Louis XIV as Apollo in the ballet “Ballet de la Nuit“, 1653 by French draughtsman and designer Henri de Gissey (1621-1673). There is still a bit of uncertainty about the author of the costume drawing, it could have been Louis Beaubrun.
This unofficial portrait of Louis XIV wearing a stage costume of Apollo showcases a young king advancing on stage with elegance and dignity without a mask or a wig. His gracefully raised hands, palms down, underline the balance of his absolute rule answering only to God.
From the tiara adorned with feathers to the shoes, the stage costume symbolizes the radiant sun, highlighted by the golden color.
Beyond its luxury, this outfit refers to the double allegorical meaning of the character embodied by Louis XIV: Apollo, God of the sun, and the arts.
A physical and intellectual light emanates from the young king, a miraculous child by his unexpected birth, called to a great destiny which is also that of France according to the theory of the double body (physical and symbolic) of the king, as Louis XIV asserted himself: “The nation does not form a body in France, it resides entirely in the person of the king.“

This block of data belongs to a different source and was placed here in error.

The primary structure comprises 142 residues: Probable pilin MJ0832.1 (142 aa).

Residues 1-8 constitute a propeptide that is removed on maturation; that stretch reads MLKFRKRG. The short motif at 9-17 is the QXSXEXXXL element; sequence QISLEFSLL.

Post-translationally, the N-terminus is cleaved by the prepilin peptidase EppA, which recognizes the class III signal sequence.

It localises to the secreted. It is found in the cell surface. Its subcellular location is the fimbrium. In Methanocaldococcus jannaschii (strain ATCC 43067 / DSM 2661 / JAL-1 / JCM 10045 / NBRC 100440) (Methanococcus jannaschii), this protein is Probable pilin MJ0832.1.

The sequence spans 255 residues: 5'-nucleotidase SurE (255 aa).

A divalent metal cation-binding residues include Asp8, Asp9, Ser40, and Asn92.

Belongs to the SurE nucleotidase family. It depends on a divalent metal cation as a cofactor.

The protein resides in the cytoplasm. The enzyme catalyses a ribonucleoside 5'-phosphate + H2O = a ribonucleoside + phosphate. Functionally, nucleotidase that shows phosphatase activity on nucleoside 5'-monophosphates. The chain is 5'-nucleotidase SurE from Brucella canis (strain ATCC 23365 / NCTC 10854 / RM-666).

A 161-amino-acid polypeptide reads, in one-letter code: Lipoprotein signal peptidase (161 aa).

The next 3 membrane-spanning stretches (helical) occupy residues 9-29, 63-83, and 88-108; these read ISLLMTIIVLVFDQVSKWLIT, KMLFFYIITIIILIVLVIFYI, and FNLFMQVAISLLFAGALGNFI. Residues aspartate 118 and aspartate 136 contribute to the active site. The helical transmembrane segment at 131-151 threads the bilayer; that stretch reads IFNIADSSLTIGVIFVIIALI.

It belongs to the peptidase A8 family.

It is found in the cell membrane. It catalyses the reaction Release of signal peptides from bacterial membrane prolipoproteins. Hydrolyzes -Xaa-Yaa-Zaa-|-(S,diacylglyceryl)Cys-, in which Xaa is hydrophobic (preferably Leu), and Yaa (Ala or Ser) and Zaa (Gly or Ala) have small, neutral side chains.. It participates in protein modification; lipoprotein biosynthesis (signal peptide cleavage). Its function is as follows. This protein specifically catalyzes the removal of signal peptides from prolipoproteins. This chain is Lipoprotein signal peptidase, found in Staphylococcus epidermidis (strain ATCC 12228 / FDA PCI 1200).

Louis XIV as Apollo in "the ballet de la nuit"
75706 Paris Cedex, France
Inspiration and Notable Sources:
- L'histoire par l'image (in French)
- Art Museum Curator James David Draper (in French)
- The video "Le Grand Siècle" by Grand Palais (in French)
- Musique de la Court de Louis XIV, "Marche pour la ceremonie des Turcs"
- Jordi Savall and the Music of Versailles
- Baroque vs Classicisme (in French)
- The Art of Power: How Louis XIV Ruled France … With Ballet
- Famous Parallel Figures: Kangxi and Louis XIV
- Ballet de la Nuit: Staging the Absolute Monarchy of Louis XIV